WASHINGTON/GENEVA – The US and Russia Thursday began tense negotiations to put Syrian chemical weapons under international control even as Syrian President Bashar al-Assad has said his country will cede control of its chemical weapons to the international community.
Talks began in Geneva between US Secretary of State John Kerry and his Russian counterpart Sergey Lavrov on a four-step plan, which includes Syria joining the Organisation for the Prohibition of Chemical Weapons.
The talks, to continue Friday and could be extended to Saturday, are expected to come up with a draft plan on how and when Syria will hand over its cache of chemical weapons.
President Assad Thursday said Syria agreed to surrender its chemical weapons due to the Russian proposal and not because of American threat.
“Syria is handing over chemical weapons under international control because of Russia… US threats have not affected the decision to hand over chemical arms,” Assad told Russia’s state-run Rossiya 24 news channel in an interview.
On Thursday, Syria applied to sign up to the global ban on chemical weapons, a major first step in the Russian-backed plan that would see it abandon its arsenal of poison gas to avert U.S. military strikes.
The United Nations said it had received Syria’s application to join the Chemical Weapons Convention, shortly after President Bashar al-Assad promised to deliver it within days.
Before leaving for the talks, Lavrov told Russian media that there was still “a chance for peace” in Syria.
“I am sure that there is a chance for peace in Syria…We cannot let it slip away,” Lavrov said.
The plan, proposed by Russia this week, is aimed at averting any US-led military strike against the Assad regime, which the US holds responsible for killing over 1,000 civilians in an alleged chemical weapons attack in a Damascus suburb on August 21.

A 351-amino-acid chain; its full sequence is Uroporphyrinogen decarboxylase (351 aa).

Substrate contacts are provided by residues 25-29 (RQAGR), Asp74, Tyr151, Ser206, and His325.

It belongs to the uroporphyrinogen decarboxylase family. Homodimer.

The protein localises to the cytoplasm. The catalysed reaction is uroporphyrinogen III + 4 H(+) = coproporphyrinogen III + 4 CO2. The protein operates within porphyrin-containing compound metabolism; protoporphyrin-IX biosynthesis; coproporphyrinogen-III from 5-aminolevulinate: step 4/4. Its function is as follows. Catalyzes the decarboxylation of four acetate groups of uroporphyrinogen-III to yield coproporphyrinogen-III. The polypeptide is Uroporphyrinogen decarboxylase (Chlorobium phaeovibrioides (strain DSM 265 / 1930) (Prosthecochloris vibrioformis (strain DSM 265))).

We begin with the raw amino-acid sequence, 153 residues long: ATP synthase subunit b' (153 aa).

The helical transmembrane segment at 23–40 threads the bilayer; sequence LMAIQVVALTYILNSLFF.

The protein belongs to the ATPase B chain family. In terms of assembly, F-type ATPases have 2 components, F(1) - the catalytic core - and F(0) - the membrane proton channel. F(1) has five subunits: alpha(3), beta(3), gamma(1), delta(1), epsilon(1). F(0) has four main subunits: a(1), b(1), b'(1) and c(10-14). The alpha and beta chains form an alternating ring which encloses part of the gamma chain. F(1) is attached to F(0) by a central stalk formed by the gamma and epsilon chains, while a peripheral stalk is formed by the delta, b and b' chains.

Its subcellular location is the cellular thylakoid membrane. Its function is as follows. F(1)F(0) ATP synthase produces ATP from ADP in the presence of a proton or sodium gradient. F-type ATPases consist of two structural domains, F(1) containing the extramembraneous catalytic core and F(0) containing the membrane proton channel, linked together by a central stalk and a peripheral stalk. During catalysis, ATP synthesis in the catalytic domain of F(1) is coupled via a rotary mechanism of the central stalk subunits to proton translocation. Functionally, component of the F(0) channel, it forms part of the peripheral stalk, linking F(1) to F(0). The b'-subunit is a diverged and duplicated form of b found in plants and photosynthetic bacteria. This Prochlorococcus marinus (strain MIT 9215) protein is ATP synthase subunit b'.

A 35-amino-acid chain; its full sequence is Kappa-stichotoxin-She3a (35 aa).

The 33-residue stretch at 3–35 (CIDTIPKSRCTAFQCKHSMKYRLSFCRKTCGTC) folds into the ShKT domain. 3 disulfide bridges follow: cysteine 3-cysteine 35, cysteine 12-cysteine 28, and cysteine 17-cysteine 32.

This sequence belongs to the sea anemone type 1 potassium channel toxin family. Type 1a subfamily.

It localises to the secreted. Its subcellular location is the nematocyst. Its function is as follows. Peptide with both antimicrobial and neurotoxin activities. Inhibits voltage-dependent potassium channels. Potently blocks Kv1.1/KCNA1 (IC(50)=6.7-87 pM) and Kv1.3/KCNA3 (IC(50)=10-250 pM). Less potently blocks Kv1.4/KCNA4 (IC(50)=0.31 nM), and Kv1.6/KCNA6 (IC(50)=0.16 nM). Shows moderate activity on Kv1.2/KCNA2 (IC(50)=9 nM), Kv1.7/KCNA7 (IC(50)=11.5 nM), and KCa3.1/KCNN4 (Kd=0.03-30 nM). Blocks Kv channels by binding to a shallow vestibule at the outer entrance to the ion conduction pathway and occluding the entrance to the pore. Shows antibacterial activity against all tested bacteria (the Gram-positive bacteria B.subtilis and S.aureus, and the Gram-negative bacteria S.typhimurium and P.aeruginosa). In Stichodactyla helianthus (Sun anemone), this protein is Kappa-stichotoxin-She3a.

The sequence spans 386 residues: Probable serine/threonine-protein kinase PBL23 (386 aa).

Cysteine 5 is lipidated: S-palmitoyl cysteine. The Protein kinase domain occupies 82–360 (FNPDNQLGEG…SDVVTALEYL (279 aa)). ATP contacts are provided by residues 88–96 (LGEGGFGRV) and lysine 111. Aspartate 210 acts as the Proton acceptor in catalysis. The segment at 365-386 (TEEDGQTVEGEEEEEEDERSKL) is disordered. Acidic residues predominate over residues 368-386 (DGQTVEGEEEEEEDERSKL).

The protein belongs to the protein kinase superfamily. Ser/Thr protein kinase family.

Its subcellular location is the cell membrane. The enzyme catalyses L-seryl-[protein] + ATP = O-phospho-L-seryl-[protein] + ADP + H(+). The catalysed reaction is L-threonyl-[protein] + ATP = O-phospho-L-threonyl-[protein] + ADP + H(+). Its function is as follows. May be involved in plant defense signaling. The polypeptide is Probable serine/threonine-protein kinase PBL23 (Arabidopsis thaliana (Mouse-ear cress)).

While Russia’s Kommersant daily made public the details of the four-point plan for the first time today, an article written by Russian President Vladimir Putin appeared in The New York Times, in which he spoke “directly to the American people and their political leaders” on the Syrian issue.
Putin – in the article ‘A Plea for Caution From Russia’ – warned the UN could suffer the same fate as its predecessor, the League of Nations, if “influential countries… take military action without Security Council authorisation”.
“The potential strike by the United States against Syria, despite strong opposition from many countries and major political and religious leaders, including the Pope, will result in more innocent victims and escalation, potentially spreading the conflict far beyond Syria’s borders,” he wrote.
But he warned: “It is alarming that military intervention in internal conflicts in foreign countries has become commonplace for the United States. Is it in America’s long-term interest? I doubt it.
“Millions around the world increasingly see America not as a model of democracy but as relying solely on brute force, cobbling coalitions together under the slogan: ‘You’re either with us or against us.'”
Putin said Russia was not aiming to protect the Syrian government but international law.
In other developments related to the issue, President Barack Obama called Tony Abbott, the newly elected prime minister of Australia, and the two discussed their grave concern about Syria’s use of chemical weapons, according to the White House.
Obama also called Kevin Rudd, the outgoing prime minister, to thank him for his “strong position” on Syria, the White House said.
U.S. officials confirmed that the CIA has begun to supply small arms to Syrian rebels, making good on the Obama administration’s pledge to provide lethal aid to the opposition forces.
A senior U.S. official told NBC News that it was unlikely U.S.-supplied weapons would “tilt the balance” in the two-year Syrian civil war because the rebels are already well-armed by Arab allies.